Tests at Tyndall Air Base
WASHINGTON, D.C. -WoodWorks, in cooperation with the USDA's Forest Service Forest Products Lab and Softwood Lumber Board, conducted a second series of blast tests on three existing two-story, single-bay cross-laminated timber (CLT) structures at Tyndall Air Force Base—the same structures involved in a series of initial blast tests performed in 2016.
Mass-wood CLT building survives earthquake test
A full-scale validation of new CLT wood building components was completed at The successful test took place on the world’s largest outdoor shake table, at the University of California San Diego.
Four tests were performed covering a spectrum of blast loads. For tests one and two, the size of the blast load and configuration of the structures were the same as prior testing, except the structures had axially-loaded front panels. The loads applied were intended to simulate conditions associated with a 5-story residential or office building. For tests three and four, different variables were altered on each of the buildings.
One building used 5-ply CLT front wall panels, the second used off-the-shelf prefabricated angle brackets, and the third included nail-laminated timber (NLT) front panels. Reflected pressure, peak deflections, and panel acceleration were recorded at the front and side faces in order to compare results to previous testing.
A full analysis will be published early next year, but on-site observations are decidedly positive, WoodWorks said. All structures remained intact under significant explosive loading well beyond their design capacity.
Tests in 2016 of CLT wood buildings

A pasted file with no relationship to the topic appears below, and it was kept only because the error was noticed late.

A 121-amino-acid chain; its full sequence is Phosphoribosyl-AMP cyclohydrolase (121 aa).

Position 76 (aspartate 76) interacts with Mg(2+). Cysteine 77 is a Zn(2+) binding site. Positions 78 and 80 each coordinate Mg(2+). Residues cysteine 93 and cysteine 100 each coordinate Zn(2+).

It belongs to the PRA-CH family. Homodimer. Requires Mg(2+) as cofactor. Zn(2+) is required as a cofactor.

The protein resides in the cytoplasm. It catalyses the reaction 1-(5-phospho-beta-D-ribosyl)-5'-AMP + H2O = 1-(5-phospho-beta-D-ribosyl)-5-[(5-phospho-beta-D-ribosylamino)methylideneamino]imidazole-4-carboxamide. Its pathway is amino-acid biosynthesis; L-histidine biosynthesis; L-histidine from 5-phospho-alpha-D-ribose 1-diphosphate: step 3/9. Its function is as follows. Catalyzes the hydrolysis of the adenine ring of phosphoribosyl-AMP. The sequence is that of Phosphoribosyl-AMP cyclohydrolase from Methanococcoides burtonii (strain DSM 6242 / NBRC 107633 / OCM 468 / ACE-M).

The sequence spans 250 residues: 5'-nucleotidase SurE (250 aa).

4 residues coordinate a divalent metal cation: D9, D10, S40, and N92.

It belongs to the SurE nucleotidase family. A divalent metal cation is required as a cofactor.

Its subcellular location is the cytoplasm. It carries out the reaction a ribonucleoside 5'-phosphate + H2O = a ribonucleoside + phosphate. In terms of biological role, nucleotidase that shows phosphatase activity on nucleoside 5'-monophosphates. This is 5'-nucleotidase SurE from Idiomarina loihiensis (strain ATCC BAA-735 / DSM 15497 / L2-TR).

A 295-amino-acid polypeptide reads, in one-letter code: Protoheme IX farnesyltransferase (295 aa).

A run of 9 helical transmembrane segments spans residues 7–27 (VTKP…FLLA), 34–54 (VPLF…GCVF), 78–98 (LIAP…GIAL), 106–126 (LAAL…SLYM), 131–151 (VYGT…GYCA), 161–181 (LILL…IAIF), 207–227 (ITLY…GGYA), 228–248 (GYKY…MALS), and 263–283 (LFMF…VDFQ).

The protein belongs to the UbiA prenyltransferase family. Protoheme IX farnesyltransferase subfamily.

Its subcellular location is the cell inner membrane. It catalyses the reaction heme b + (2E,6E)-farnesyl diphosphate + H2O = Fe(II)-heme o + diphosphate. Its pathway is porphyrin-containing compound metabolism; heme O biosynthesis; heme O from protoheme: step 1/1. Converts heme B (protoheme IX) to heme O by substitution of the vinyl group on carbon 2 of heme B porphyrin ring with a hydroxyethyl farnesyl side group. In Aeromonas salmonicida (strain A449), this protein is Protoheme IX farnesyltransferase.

“Last year, we tested the structures under their own self-weight,” said Bill Parsons, VP of Operations for WoodWorks. “Those tests were successful and, this year, we built on that effort by testing whether the design methods established as a result of those initial tests needed to be adjusted when the buildings carried typical gravity loads and included different connection configurations, increased panel thickness, and alternate mass timber wall systems.”
As with the tests performed in 2016, peak recorded deflections were consistent with pre-test predictions indicating the effectiveness of design assumptions and methodology in predicting elastic response of CLT to dynamic loads. The second test also indicated a controlled response in which localized panel rupture was observed but connection integrity and load carrying ability were not compromised for any of the loaded structures. Of particular note, all three structures remained standing following the fourth and largest blast, intended to take the structures well beyond their design intent. While panel rupture was expected and observed on all front and side wall panels, the buildings maintained enough residual capacity to remain intact and safe to enter.
Over the next couple months, WoodWorks will be working with Karagozian & Case, Inc., the Air Force Civil Engineer Center and the U.S. Army Corps of Engineers to analyze the results of these tests and develop design methods for use by blast engineers across the country.
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